National Association of Manufacturers (NAM)

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Washington DC, United States

Climate Lobbying Overview: The National Association of Manufacturers (NAM) has engaged negatively with multiple forms of US climate policy while strongly supporting the ongoing role of fossil fuels in the US economy. In addition to legislative lobbying, the association has an active legal program for influencing court cases in its members' interest. In 2019-2020, the NAM evolved its messaging on climate change, supporting certain forms of policy action while emphasizing the need to identify and enable future technological developments to achieve climate goals.

Top-line Messaging on Climate Policy: In September 2021, during negotiations over the Build Back Better Act, the NAM opposed the revenue provisions likely needed to pay for the climate provisions in the bill, as reported by Politico. Previously, In 2017, the NAM supported the US withdrawal from the Paris Agreement. In verbal testimony to US Congress in 2019, the NAM appears to have evolved this position, calling on policymakers to take action on climate and supporting a binding and fair global climate treaty. The testimony supported government regulation to respond to climate change with the caveat that any new approach precludes climate liability suits and replaces the “current patchwork” of existing climate regulations across the country.

However, communications from the NAM in 2019-20 strongly oppose the US Green New Deal in favor of what it terms “actionable solutions,” emphasizing the proposal’s unrealistic 10-year timeframe for decarbonization. In 2019, the NAM instead supported bipartisan legislation to identify technological pathways to net-zero emissions by 2050. The group frequently emphasizes long-term climate pathways that rely heavily on new technologies to reduce emissions from GHG-intensive energy sources.

Engagement with Climate-Related Regulations: The NAM has opposed various forms of climate policy in the US, particularly GHG emissions regulations. In January 2022, the NAM submitted a comment to the EPA supporting new methane regulations but with major exceptions, including the need for maximum state flexibility in standard-setting and compliance. In June 2021, the NAM urged the EPA in a formal comment not to rescind the Benefit-Cost rule, a rule that obstructs the enactment of GHG emissions regulation. Previously, the NAM supported the Obama-era climate policy rollback between 2016-2019. In 2018, it took legal action in favor of expanding coal infrastructure while opposing federal regulation to phase out coal power generation units. That same year, it opposed California's vehicle standards in favor of the less stringent federal equivalent. In 2019, however, the NAM supported legislation aimed at phasing down hydrofluorocarbons, though seemingly as a preferred alternative to other forms of GHG reduction policies.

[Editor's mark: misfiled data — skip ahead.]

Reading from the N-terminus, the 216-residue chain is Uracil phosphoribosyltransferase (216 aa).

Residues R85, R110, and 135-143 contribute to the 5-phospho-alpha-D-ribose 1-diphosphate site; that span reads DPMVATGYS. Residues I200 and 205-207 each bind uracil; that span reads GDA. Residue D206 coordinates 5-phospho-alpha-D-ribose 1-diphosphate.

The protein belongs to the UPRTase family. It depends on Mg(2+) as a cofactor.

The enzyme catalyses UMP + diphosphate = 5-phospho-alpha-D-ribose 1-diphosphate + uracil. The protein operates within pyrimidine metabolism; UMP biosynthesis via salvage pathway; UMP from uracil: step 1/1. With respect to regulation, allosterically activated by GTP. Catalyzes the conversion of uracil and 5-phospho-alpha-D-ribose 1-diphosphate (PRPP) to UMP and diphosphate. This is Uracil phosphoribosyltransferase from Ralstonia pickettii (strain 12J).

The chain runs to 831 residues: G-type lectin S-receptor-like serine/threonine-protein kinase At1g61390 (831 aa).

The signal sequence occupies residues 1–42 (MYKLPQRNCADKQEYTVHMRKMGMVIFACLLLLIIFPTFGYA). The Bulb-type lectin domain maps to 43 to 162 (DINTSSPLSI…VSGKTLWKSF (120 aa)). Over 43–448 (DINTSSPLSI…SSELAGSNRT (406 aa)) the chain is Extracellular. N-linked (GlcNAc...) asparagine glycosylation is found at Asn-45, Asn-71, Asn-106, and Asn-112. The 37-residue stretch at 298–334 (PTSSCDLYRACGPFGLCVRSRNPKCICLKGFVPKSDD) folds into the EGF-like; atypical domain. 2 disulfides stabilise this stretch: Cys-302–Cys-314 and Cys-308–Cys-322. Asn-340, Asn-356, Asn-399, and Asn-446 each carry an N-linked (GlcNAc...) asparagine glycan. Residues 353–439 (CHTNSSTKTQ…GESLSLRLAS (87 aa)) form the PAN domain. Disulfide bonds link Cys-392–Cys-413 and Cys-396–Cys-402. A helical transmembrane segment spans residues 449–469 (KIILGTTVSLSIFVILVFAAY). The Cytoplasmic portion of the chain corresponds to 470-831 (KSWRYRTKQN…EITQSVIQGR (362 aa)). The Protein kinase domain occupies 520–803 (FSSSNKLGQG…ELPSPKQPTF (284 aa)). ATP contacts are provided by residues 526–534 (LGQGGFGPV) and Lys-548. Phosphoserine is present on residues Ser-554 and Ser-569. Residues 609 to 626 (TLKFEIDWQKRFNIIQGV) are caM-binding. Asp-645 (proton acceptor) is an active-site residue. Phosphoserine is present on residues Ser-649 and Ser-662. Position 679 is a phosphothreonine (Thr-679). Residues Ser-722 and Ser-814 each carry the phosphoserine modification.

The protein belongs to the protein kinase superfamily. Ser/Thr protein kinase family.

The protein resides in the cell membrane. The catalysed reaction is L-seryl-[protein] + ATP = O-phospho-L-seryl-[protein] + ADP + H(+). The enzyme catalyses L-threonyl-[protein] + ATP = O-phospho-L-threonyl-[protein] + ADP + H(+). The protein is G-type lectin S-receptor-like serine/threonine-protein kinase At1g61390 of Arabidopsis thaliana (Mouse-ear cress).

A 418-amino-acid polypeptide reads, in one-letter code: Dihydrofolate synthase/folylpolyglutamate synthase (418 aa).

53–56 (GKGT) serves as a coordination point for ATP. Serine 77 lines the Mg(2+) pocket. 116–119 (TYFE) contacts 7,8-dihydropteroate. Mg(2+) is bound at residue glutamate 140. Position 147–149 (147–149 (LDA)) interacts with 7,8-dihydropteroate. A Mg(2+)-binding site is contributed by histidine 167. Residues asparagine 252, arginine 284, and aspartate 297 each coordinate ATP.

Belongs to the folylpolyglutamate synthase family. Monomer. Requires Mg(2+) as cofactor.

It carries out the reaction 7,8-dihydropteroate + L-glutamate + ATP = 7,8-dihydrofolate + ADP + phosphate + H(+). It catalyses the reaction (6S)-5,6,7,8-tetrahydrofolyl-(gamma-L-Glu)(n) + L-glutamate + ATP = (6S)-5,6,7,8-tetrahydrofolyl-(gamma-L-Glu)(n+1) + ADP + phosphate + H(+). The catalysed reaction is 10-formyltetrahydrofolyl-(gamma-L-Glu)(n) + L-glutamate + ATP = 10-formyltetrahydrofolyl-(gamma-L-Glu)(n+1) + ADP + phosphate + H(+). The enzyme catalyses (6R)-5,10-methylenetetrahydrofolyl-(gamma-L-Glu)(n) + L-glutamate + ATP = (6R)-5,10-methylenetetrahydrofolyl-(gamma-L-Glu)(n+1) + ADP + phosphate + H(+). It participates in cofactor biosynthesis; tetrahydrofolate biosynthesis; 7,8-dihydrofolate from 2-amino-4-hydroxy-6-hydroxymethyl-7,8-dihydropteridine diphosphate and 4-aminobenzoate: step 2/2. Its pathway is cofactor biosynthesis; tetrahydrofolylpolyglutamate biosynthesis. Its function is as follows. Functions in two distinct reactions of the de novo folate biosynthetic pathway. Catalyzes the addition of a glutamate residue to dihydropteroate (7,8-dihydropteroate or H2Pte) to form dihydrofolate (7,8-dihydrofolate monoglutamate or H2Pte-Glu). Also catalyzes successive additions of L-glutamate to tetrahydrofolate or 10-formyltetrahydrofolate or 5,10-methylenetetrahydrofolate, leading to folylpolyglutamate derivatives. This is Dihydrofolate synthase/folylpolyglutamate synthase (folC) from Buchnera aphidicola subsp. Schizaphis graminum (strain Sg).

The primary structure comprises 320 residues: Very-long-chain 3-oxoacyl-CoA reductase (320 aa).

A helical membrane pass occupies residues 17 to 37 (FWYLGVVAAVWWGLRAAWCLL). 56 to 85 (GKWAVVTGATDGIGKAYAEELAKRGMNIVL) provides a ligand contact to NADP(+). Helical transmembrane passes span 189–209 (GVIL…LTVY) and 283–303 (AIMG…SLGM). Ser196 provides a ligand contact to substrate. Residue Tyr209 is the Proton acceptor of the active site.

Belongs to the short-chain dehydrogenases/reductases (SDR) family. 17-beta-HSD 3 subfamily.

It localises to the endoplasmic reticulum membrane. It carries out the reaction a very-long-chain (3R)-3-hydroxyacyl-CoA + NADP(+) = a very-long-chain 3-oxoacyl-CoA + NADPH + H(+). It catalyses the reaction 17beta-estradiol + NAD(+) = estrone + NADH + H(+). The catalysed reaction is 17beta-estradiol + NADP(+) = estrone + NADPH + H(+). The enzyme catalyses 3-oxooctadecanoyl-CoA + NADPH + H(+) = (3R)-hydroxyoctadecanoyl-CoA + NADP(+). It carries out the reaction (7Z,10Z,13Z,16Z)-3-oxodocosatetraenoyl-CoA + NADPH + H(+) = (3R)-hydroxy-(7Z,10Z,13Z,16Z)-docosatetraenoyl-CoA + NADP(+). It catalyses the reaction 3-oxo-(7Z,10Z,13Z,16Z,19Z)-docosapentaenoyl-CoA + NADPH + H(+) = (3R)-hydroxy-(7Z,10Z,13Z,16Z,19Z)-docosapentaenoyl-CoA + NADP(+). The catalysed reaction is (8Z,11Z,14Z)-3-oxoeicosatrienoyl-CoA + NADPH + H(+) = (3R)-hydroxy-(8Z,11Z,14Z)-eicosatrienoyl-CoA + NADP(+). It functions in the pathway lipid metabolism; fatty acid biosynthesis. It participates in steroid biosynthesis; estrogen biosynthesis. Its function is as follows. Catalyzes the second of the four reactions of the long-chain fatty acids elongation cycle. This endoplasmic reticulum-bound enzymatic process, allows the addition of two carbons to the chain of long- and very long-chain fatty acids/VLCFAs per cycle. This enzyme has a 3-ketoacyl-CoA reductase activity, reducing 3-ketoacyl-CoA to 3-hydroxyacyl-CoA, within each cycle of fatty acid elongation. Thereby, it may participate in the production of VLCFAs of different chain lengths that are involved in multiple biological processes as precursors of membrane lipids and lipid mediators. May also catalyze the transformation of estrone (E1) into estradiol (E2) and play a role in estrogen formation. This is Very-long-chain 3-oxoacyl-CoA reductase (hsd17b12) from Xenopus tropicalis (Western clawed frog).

Positioning on Energy Transition: In 2018, the NAM intervened in a legal case with the Colorado Supreme Court in opposition to a rulemaking that would have banned oil and natural gas development in the state. In 2019, the NAM filed several additional amici curiae highlighting the importance of oil and natural gas infrastructure, such as the now-canceled Atlantic Coast Pipeline, to the national economy.

In 2020, NAM CEO Jay Timmons supported the Trump administration’s decision to roll back the National Environmental Policy Act in the interest of reducing “burdensome delays.” Briefings offered by the NAM between 2018 and 2019 demonstrate a strong interest in ensuring that NEPA cannot be interpreted to require analysis of potential greenhouse gas emissions in its review process. In 2018, the NAM’s Legal Action Center was established as a campaign to oppose corporate legal liability on climate change. In the same vein, Timmons opposed measures in 2019 that would have enabled shareholders to hold companies accountable for failing to act on climate change.

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